1.Natron geothermal Site
The field is located within Ngaresero village around Lake Natron in Arusha region, Northern Tanzania near the Kenya border. The Lake is fed by Southern EwasoNg’iro River which arises from central Kenya. The lake covers a maximum of 57 km long and 22 km wide where in the western shore of the lake comprises by multiple hot springs while the eastern side comprises multiple of warm springs.
Natron Geothermal field is within the eastern branch (Gregorian rift) of the East African Rift. It is dominated by Cenozoic volcanic, consisting of basaltic lava flows which are sub-vertical on the more recently faulted western margin. The active volcanic activities in the area are the presence of the recent Shimo la Mungu crater, eruptive of OldonyoLengai Mountain (last eruption in 2006) and the volcanic cones
2.Eyasi geothermal site
This field is located on the Eastern side of Lake Eyasi which is a shallow endorheic Salt Lake on the floor of the Great Rift Valley at the base of Serengeti plateau south of Serengeti National Park and immediately south of Ngorongoro caldera in the Eyasi- Wembere sub-rift branch of East Africa Rift System.
The geology of the site is dominated by gneiss basement rocks that are distributed in the field. The basement rocks are associated with NE-SW trending lineaments which seem to be a fault due to presence of a well-developed scarp.
3.Manyara geothermal site
The site is located on the western side of Lake Manyara in the Lake Manyara National Park in Arusha Northern Tanzania.The field is located in the eastern arm of the East Africa Rift System. The geology of the site is dominated by gneiss basement rocks that are distributed in the field. The basement rocks are associated with NNE- SSW trending lineaments which seem to be a fault due to presence of a well-developed scarp.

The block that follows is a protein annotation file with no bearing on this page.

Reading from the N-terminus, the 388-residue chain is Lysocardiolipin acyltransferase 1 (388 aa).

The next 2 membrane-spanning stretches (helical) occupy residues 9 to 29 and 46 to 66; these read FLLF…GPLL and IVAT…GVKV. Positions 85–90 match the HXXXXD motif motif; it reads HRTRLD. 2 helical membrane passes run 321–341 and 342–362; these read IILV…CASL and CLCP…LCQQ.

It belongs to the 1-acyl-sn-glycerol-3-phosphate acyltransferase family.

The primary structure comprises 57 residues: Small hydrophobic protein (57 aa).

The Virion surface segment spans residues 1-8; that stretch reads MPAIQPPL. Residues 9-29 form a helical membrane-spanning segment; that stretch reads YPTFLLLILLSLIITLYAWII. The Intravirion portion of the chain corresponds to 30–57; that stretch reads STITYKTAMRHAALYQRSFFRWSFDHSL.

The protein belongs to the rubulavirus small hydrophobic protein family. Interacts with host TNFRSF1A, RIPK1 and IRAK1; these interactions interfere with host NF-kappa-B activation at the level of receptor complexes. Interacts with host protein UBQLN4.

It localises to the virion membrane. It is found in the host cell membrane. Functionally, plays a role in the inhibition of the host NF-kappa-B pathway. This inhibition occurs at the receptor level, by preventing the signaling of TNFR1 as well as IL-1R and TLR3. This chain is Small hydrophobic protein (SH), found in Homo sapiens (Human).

Lake Manyara is associated with different minerals including the olive green clays likely to be bentonitic in composition which occur in association with other lacustrine sediments. These bentonites were formed as a result of volcanic ashes alteration when deposited in saline water of Lake Manyara.
Radiocarbon dates from four diatom horizons indicate ages ranging from 12 Ka to 135 Ka suggesting a Mid-Holocene age. Middle Pleistocene ages have been assigned to the ridged oncolites of Lake Manyara. The olive green colored clays in the Manyara basin are known to occur in association with other lake beds including phosphorite deposits, stromatolites, bioturbatedsilty clays, partly silicified marls, conglomerates and olive green colored opal beds.
4.Ngorongoro crater geothermal site
Ngorongoro caldera is located in Ngorongoro Conservation Area about 180 Km west of Arusha region, Northern Tanzania. It is believed to be the world’s largest inactive, intact and unfilled volcanic caldera recognized as one of the seven natural wonders in Africa.
The field is located within the Eastern branch of the East African rift system which runs from Lake Turkana in Kenya to Northern Tanzania. Ngorongoro is thought to have formed about 2.5 million years ago from a large active volcano whose cone collapsed inward after a major eruption, leaving the present vast, unbroken caldera as its chief remnant. It is 610 meters deep and its floor covers 260 square kilometers.
The seasonal Salt Lake at the center of the caldera is fed by Munge stream to the north and Ngoitokitok Spring. The field is characterized by Quaternary volcanic rocks and there are no documented structures in the area. Surface geothermal manifestations in the area include the hot springs which well up through unconsolidated scree deposits.